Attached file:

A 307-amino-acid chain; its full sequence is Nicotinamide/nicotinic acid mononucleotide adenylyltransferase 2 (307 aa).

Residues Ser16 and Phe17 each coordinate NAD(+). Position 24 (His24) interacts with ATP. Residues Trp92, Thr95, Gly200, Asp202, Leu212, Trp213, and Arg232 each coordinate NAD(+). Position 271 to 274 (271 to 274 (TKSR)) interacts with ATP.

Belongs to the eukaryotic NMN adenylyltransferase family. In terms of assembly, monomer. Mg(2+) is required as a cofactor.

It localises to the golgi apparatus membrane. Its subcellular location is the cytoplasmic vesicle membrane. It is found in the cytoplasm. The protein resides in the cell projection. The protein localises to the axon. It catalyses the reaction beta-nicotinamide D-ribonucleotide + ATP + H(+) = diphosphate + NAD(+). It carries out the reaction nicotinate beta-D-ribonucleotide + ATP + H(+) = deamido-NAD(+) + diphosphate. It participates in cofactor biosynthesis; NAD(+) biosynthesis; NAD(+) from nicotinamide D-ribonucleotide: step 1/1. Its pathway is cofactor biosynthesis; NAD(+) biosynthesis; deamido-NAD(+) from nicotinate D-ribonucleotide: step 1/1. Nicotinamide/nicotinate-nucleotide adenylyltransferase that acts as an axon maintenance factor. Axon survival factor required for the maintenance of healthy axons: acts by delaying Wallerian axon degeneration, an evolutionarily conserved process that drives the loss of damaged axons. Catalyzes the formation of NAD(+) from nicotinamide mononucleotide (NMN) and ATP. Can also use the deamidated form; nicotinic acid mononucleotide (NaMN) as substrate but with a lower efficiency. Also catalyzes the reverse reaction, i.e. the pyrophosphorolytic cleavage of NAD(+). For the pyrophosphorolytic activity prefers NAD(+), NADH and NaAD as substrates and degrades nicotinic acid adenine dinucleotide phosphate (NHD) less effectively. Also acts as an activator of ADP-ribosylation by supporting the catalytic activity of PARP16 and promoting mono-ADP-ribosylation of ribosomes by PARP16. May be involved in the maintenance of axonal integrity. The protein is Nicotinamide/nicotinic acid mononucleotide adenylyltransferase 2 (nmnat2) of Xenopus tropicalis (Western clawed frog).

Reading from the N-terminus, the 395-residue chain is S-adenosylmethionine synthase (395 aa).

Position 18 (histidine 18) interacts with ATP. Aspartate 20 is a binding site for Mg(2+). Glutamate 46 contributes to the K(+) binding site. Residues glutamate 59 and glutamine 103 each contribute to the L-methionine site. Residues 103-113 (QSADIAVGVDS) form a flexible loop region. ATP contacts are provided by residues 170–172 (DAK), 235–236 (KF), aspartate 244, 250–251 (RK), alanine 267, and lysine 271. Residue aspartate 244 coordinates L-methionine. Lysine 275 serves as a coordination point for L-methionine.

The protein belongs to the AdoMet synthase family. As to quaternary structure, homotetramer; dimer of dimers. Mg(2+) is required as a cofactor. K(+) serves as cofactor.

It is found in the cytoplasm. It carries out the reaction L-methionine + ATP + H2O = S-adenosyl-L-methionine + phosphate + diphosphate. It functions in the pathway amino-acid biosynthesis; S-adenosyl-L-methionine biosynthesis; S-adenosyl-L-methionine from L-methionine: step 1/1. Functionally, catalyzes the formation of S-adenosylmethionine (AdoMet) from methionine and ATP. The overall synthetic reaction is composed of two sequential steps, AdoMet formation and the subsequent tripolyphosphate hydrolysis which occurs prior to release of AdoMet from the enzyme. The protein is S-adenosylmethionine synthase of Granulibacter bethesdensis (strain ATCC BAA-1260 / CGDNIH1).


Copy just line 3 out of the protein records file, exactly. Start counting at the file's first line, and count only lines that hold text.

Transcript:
Belongs to the eukaryotic NMN adenylyltransferase family. In terms of assembly, monomer. Mg(2+) is required as a cofactor.